Collective Punishment in Gaza

Eric Trager evidently deems it outrageous that I would have criticized the Israeli blockade of the Gaza Strip as an act of immoral collective punishment without having personally traveled to Israel before. I think the idea that you can’t have a well-founded opinion on an issue without having visited personally is a bit silly and now even though I’m in Israel I still haven’t been to Gaza and won’t be able to make it on this trip. I did, however, have dinner with John Ging who runs the UN operation in Gaza and he’s definitely a guy who’s been there. And guess what, he seems to think the blockade is an immoral and counterproductive form of collective punishment. Because guess what — it is.

Probably the clearest quick token of that fact is that the blockade prevents exports from Gaza. That doesn’t cut down on the smuggling of dangerous weapons into the area. It does, however, render the situation economically untenable since Gaza doesn’t contain sufficient arable land to provide subsistence for its population under a situation of autarky. The population necessarily remains impoverished and aid-dependent, with sky-high unemployment since there’s essentially no economy for people to participate it. This is a good way of making life harsh for the Strip’s residents, nearly half of whom are children, but that in turn is a good way of raising a new generation of anti-Israel extremists. It’s an insane and indefensible strategy if you can even call it a strategy.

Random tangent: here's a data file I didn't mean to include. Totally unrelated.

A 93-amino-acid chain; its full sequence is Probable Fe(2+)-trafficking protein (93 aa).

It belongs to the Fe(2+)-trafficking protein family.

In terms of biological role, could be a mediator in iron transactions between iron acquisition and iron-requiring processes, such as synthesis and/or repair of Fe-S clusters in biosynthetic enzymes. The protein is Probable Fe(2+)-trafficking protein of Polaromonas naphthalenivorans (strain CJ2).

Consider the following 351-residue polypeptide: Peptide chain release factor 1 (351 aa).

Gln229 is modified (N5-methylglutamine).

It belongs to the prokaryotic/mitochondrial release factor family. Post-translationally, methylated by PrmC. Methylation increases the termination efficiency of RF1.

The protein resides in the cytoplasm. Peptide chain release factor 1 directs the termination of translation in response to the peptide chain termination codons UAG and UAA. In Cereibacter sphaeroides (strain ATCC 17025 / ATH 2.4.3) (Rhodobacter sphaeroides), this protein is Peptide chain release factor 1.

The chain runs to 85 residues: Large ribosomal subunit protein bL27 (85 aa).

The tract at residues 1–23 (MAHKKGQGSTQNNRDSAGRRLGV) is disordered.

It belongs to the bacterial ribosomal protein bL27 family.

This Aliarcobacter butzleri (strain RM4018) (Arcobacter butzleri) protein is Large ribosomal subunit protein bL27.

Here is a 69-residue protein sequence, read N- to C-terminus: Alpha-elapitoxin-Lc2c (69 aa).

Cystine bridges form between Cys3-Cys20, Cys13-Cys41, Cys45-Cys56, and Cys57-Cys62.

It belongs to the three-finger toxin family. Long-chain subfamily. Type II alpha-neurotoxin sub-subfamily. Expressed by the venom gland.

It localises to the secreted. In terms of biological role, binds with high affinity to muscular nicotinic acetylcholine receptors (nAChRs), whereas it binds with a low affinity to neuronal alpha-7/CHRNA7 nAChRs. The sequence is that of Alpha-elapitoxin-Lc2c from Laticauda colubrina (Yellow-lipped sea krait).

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And just to show that it’s not only the Israeli government that’s capable of treating Gazans in an indefensible manner the very same Arab leaders who are most inclined to complain about the situation do almost nothing to provide the money the UN needs to keep the population fed. Instead it’s left up to the United States and to do the heavy lifting with a large assist from Norway.